This has been a difficult year for Los Angeles County Sheriff Sherman Block and his more than 7,000 deputies. However, in the wake of a new reform agreement between the department and the unions representing its deputies, the outlook for the department has begun to brighten.
The problems afflicting the sheriff's department include a series of incidents in which deputies were found to have used excessive force in the course of arrests. But the most damaging scandal arose from allegations that officers assigned to narcotics units have been skimming money seized from drug dealers. Ten of the deputies involved--seven of them members of a single elite unit--have been named in a 27-count federal indictment. Altogether, the department has suspended 26 deputies assigned to drug units.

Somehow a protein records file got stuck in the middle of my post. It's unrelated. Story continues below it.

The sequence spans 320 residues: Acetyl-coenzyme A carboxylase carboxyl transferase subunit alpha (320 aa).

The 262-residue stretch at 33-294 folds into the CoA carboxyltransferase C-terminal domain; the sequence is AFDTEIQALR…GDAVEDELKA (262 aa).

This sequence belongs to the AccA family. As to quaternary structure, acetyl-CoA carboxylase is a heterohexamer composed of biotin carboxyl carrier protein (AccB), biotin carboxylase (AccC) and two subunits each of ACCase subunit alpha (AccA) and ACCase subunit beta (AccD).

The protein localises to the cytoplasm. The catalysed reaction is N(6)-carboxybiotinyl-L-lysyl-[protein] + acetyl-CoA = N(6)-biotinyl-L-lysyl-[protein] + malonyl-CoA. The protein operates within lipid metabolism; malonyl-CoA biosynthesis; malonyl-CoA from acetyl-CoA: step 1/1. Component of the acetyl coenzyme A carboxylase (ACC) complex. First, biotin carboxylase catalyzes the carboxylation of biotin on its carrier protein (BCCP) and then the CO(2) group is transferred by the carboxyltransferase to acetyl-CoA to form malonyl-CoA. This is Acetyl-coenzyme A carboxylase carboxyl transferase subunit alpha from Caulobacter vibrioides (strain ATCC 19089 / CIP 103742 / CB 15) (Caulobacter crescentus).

All of this has raised serious questions about Block's management of the department and about the Board of Supervisors' ability to exercise appropriate oversight of its activities. The agreement, which ratifies a proposal by Block, is a welcome first step toward resolution of these concerns.
Under the terms of the agreement, which still must be approved by the supervisors, deputies would be limited to five years service in all vice and special investigations units. Members of special weapons teams would serve seven years. At least half the indicted deputies had been in their narcotics unit for more than five years.